“I used to march in the Fall Foliage Parade when I was a kid. I was in the high school band. It was the longest parade I was in. I always liked that parade. There was something about North Adams. It was very attractive. I liked to look at those grand old buildings on Main Street. I called it the “city of farmers.” It was the attitude. They weren’t city people; they were just country people, real down to earth. There’s always been a special spot in my heart for that place.” -Charles L. Flint, Lenox, Mass.
By the time this column appears, participants in the Fall Foliage Parade will have marched past some new businesses that weren’t around for the 2001 parade: Harpin’s Pastry Plus Café, Color Accents, Everything Art, Milan@55 Main, Inkberry, Edward Jones, and Moulton’s General Store. There will be more soon.
October is here. Up on the mountain behind Mass MoCA, the area of trees called “the arrow” is displaying its early colors. Down below, the upside-down trees are already a deep reddish brown. Mornings start off cool and foggy, and hot coffee at the Bean tastes even better, as warm conversations almost shimmer with humor and optimism. This is the best time of the year.
Autumn is when North Adams gets to dress up in its finest clothes and stroll down the runway. From the foot of Mt. Williams to the Hairpin Turn, nature puts on a fashion show, and visitors come from all over to watch.
This week, civic leaders from Philadelphia, San Antonio, Asheville, Chicago, Seattle and the Bronx will be here, too. They should be duly impressed when they walk down Main Street with John Barrett III, as the mayor shows them how a community can recover and grow under the umbrella of art and culture, and by the sheer pride, determination and hard work of its citizens.
Thanks to city native and filmmaker Nancy Kelly, the Center for Independent Documentary, and a $500,000 grant from the Ford Foundation, North Adams is being studied by other communities that are looking for ways to spark economic and spiritual revitalization. Welcome to the Downside UP Listening Tour.
Thirty years after urban renewal left a wasteland on Main Street, 15 years after Sprague Electric laid off thousands and closed the Marshall Street plant, and six years after a national magazine called the city a “sorry gateway to anywhere,” North Adams is being held up as an example of how to do things right.
The Massachusetts Museum of Contemporary Art has received much of the credit for the city’s recovery, and justifiably so. But when Mass MoCA was only a germinating idea looking for funds, neighborhood leaders in the River Street and Freeman Grove area, and a new agency called Northern Berkshire Health and Human Services Coalition were tackling the daunting task of putting North Adams back together again.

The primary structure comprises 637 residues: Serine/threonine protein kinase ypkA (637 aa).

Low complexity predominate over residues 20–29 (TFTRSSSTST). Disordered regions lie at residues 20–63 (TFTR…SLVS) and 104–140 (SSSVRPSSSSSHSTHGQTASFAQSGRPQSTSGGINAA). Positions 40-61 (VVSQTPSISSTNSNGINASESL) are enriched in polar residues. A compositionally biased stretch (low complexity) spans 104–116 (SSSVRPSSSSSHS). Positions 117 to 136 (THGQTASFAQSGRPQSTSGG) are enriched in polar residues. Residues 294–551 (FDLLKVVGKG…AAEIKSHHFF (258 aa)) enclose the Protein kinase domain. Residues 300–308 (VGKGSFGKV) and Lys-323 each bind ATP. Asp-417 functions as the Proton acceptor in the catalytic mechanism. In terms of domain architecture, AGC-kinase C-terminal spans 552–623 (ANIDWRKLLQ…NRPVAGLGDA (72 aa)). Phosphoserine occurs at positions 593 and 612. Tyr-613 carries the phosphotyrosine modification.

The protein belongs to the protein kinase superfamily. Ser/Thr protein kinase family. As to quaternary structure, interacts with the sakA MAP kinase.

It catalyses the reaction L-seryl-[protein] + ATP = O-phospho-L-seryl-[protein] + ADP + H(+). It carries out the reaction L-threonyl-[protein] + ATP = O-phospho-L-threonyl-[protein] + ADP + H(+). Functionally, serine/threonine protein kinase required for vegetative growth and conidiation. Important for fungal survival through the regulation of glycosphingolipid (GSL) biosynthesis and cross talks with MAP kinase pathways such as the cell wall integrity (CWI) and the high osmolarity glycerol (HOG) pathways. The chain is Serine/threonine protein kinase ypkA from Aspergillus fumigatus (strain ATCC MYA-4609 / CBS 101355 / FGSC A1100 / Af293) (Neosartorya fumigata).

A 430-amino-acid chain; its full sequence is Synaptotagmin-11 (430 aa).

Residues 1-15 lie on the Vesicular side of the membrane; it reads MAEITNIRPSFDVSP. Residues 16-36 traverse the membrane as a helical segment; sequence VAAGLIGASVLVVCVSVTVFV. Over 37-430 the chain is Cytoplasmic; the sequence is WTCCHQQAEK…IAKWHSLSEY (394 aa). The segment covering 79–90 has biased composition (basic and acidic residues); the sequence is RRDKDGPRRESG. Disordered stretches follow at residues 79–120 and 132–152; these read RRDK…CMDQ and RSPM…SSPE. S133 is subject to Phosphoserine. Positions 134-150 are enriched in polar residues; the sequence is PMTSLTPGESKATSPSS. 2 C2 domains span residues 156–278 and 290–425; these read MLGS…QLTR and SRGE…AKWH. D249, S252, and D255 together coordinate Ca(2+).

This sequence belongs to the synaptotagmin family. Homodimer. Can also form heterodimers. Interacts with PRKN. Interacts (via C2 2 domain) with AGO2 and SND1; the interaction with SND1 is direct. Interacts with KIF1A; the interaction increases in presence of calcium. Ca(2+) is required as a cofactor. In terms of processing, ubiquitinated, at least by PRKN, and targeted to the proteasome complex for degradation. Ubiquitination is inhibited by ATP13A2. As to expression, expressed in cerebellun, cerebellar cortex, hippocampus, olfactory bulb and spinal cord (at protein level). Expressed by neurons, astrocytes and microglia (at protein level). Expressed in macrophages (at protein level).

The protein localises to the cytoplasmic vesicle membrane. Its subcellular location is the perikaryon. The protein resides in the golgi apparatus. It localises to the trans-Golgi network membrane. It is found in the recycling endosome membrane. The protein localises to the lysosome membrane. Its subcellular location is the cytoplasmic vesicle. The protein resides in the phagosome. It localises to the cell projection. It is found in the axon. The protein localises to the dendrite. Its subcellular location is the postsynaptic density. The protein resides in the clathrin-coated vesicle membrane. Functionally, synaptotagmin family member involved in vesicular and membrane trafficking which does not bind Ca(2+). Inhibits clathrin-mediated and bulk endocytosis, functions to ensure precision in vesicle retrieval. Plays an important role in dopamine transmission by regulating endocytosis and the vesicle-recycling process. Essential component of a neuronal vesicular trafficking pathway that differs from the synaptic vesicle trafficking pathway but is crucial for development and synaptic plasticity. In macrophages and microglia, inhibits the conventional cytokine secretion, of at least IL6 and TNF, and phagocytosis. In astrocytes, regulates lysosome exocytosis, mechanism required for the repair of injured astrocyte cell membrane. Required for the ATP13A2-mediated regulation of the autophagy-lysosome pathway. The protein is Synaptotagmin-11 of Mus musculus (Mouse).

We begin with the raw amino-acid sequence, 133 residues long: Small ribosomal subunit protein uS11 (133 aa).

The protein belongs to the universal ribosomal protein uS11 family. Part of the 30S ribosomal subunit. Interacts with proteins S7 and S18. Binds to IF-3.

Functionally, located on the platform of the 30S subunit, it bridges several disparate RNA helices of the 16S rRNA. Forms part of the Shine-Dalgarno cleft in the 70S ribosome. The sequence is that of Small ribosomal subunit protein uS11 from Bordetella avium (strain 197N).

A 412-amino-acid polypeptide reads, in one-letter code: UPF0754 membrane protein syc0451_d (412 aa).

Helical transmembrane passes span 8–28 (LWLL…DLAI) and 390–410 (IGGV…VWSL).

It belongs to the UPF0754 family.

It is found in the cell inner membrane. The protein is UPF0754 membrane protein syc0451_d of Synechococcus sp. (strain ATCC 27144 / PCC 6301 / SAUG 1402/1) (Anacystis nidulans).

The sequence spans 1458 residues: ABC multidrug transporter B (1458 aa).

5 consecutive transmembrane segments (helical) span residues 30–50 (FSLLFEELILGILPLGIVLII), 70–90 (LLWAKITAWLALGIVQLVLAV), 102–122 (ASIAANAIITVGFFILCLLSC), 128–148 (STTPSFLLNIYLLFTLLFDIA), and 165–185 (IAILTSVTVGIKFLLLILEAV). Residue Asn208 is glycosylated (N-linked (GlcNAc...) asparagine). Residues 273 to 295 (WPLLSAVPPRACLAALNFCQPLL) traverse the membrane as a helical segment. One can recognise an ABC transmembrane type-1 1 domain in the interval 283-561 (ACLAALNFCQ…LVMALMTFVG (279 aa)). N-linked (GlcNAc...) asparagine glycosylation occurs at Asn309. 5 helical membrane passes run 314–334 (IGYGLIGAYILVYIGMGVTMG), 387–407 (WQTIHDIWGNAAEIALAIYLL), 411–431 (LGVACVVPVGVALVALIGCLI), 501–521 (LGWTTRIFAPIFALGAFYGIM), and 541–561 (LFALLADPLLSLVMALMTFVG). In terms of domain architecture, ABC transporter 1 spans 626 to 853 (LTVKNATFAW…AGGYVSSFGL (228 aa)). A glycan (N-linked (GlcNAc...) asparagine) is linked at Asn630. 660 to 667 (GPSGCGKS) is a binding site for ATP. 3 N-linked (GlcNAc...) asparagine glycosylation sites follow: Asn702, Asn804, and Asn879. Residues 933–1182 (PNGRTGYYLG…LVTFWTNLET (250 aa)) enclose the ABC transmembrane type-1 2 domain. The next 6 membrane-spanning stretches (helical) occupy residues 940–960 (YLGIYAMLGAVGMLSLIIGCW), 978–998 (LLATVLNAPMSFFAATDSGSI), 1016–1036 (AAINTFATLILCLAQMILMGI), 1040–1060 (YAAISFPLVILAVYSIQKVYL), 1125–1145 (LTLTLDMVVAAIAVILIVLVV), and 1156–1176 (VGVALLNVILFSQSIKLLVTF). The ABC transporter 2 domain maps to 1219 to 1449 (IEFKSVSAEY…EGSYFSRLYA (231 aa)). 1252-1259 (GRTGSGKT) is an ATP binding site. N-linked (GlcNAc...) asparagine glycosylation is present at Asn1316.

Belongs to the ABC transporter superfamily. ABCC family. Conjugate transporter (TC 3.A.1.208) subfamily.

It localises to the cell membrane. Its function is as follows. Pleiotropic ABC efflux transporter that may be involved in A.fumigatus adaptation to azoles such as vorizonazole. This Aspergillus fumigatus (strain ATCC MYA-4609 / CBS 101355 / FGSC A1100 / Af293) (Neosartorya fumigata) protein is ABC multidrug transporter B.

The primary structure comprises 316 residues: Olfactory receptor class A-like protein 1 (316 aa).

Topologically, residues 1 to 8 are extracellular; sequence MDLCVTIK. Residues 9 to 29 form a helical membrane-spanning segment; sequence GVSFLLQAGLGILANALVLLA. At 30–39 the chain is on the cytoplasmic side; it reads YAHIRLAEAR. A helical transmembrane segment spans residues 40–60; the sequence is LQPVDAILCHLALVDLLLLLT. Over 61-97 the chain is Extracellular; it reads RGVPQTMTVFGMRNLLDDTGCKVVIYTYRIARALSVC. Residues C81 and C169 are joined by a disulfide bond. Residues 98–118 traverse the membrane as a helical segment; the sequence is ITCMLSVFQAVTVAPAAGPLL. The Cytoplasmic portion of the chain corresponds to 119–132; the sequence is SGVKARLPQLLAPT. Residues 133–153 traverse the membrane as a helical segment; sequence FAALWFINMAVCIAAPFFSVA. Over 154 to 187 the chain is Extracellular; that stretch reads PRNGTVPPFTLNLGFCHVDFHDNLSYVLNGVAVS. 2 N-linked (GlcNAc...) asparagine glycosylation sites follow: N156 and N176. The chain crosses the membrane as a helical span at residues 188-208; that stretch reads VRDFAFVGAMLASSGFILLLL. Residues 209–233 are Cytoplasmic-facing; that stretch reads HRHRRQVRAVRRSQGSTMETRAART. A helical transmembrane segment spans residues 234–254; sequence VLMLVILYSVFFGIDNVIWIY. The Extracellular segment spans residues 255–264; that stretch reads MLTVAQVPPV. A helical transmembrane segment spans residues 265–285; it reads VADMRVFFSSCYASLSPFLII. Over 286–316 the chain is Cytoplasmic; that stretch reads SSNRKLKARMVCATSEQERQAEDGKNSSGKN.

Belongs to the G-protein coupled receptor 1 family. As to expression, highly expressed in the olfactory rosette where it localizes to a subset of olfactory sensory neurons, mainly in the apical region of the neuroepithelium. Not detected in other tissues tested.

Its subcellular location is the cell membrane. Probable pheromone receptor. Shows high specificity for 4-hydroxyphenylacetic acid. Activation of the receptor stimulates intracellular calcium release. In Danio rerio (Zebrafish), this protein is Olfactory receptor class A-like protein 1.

Now called the Northern Berkshire Community Coalition, the agency is 16 years old, and is a powerful force for positive social change in the area. It benefits everyone: the elderly, schoolchildren, new immigrants, and a variety of neighborhood groups. And the United Neighborhood Organization (UNO) that emerged from the River Street/Freeman Grove area is celebrating its twelfth birthday this month. Without their work, North Adams could not have provided the building blocks for Mass MoCA to succeed.
Nor could the community have moved forward without the contributions of artists like Eric Rudd, who founded the Contemporary Artists Center in the Beaver Mill long before MoCA contractors opened their toolboxes for the first time at the Sprague Electric site. And when Eagle Street was just a well-worn curiosity with a gloomy future, Rudd bought and redeveloped the Flatiron Block, shoveled sand at his wildly successful Beach Party, and helped establish a new identity for what has become the focal point for commercial and cultural revival in the city.
The Coalition, UNO, and artists like Rudd share a common philosophy: “Anything is possible.” In the past few years, that philosophy has filtered down to residents who might otherwise have felt that the river had come to their door one too many times. And now with Mass MoCA, and a wave of artists (natives and newcomers) on the scene, our young people are caught up in something that might not have occurred to their parents a generation ago. Like artists, kids are idealists who also believe that “anything is possible.” Today they are surrounded by institutions and role models that can nurture and sustain that belief.
I took a friend on a walking tour of the city last Wednesday. We were standing on the south summit of Hill Side Cemetery where the Blackinton monuments are located. We looked north at the colorful “arrow” overlooking us, and I thought to myself, “We can see over the mountain now.” For the folks on the Downside UP Listening Tour, that is one lesson to take back to their hometowns.